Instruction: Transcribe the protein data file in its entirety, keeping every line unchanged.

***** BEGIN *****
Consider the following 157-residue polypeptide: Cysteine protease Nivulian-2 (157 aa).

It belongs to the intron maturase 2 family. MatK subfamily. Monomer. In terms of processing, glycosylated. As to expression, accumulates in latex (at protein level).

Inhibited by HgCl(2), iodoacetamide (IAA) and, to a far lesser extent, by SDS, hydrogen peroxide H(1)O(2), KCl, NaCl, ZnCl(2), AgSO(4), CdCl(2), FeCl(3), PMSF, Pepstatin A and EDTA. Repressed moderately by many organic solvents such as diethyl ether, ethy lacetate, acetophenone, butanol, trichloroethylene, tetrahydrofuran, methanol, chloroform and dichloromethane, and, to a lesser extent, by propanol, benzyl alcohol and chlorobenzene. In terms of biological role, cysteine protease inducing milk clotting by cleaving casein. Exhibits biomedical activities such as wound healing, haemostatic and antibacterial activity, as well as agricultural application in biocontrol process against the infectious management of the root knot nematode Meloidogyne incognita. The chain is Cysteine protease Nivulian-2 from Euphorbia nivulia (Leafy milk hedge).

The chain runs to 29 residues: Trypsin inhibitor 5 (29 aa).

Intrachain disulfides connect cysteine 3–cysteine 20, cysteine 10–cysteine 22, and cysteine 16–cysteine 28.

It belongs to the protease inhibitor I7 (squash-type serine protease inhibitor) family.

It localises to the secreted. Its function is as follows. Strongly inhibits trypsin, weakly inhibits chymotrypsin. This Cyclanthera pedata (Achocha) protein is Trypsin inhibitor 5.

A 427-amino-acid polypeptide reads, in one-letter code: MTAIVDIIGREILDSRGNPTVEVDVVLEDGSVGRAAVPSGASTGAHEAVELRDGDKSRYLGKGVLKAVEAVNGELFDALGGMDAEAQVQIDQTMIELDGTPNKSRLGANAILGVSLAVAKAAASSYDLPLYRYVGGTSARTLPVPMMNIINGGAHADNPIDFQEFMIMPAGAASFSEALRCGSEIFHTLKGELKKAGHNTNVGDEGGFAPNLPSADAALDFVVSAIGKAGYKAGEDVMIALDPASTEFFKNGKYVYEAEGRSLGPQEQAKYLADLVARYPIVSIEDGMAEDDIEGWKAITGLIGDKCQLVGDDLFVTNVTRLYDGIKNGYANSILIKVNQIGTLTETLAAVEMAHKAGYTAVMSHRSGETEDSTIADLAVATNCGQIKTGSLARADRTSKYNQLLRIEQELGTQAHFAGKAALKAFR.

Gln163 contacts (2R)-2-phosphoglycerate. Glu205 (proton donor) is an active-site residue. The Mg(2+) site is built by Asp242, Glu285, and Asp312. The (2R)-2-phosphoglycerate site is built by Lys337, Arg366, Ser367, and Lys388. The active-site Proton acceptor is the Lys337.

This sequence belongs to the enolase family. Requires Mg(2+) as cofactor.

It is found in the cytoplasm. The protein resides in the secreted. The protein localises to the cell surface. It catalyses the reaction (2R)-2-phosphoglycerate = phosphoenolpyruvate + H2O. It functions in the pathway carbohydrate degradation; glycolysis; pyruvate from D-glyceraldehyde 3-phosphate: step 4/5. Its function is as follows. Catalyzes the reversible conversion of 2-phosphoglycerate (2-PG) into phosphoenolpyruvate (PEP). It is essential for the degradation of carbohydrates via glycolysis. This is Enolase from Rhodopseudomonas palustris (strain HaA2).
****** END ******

Consider the following 157-residue polypeptide: Cysteine protease Nivulian-2 (157 aa).

It belongs to the intron maturase 2 family. MatK subfamily. Monomer. In terms of processing, glycosylated. As to expression, accumulates in latex (at protein level).

Inhibited by HgCl(2), iodoacetamide (IAA) and, to a far lesser extent, by SDS, hydrogen peroxide H(1)O(2), KCl, NaCl, ZnCl(2), AgSO(4), CdCl(2), FeCl(3), PMSF, Pepstatin A and EDTA. Repressed moderately by many organic solvents such as diethyl ether, ethy lacetate, acetophenone, butanol, trichloroethylene, tetrahydrofuran, methanol, chloroform and dichloromethane, and, to a lesser extent, by propanol, benzyl alcohol and chlorobenzene. In terms of biological role, cysteine protease inducing milk clotting by cleaving casein. Exhibits biomedical activities such as wound healing, haemostatic and antibacterial activity, as well as agricultural application in biocontrol process against the infectious management of the root knot nematode Meloidogyne incognita. The chain is Cysteine protease Nivulian-2 from Euphorbia nivulia (Leafy milk hedge).

The chain runs to 29 residues: Trypsin inhibitor 5 (29 aa).

Intrachain disulfides connect cysteine 3–cysteine 20, cysteine 10–cysteine 22, and cysteine 16–cysteine 28.

It belongs to the protease inhibitor I7 (squash-type serine protease inhibitor) family.

It localises to the secreted. Its function is as follows. Strongly inhibits trypsin, weakly inhibits chymotrypsin. This Cyclanthera pedata (Achocha) protein is Trypsin inhibitor 5.

A 427-amino-acid polypeptide reads, in one-letter code: MTAIVDIIGREILDSRGNPTVEVDVVLEDGSVGRAAVPSGASTGAHEAVELRDGDKSRYLGKGVLKAVEAVNGELFDALGGMDAEAQVQIDQTMIELDGTPNKSRLGANAILGVSLAVAKAAASSYDLPLYRYVGGTSARTLPVPMMNIINGGAHADNPIDFQEFMIMPAGAASFSEALRCGSEIFHTLKGELKKAGHNTNVGDEGGFAPNLPSADAALDFVVSAIGKAGYKAGEDVMIALDPASTEFFKNGKYVYEAEGRSLGPQEQAKYLADLVARYPIVSIEDGMAEDDIEGWKAITGLIGDKCQLVGDDLFVTNVTRLYDGIKNGYANSILIKVNQIGTLTETLAAVEMAHKAGYTAVMSHRSGETEDSTIADLAVATNCGQIKTGSLARADRTSKYNQLLRIEQELGTQAHFAGKAALKAFR.

Gln163 contacts (2R)-2-phosphoglycerate. Glu205 (proton donor) is an active-site residue. The Mg(2+) site is built by Asp242, Glu285, and Asp312. The (2R)-2-phosphoglycerate site is built by Lys337, Arg366, Ser367, and Lys388. The active-site Proton acceptor is the Lys337.

This sequence belongs to the enolase family. Requires Mg(2+) as cofactor.

It is found in the cytoplasm. The protein resides in the secreted. The protein localises to the cell surface. It catalyses the reaction (2R)-2-phosphoglycerate = phosphoenolpyruvate + H2O. It functions in the pathway carbohydrate degradation; glycolysis; pyruvate from D-glyceraldehyde 3-phosphate: step 4/5. Its function is as follows. Catalyzes the reversible conversion of 2-phosphoglycerate (2-PG) into phosphoenolpyruvate (PEP). It is essential for the degradation of carbohydrates via glycolysis. This is Enolase from Rhodopseudomonas palustris (strain HaA2).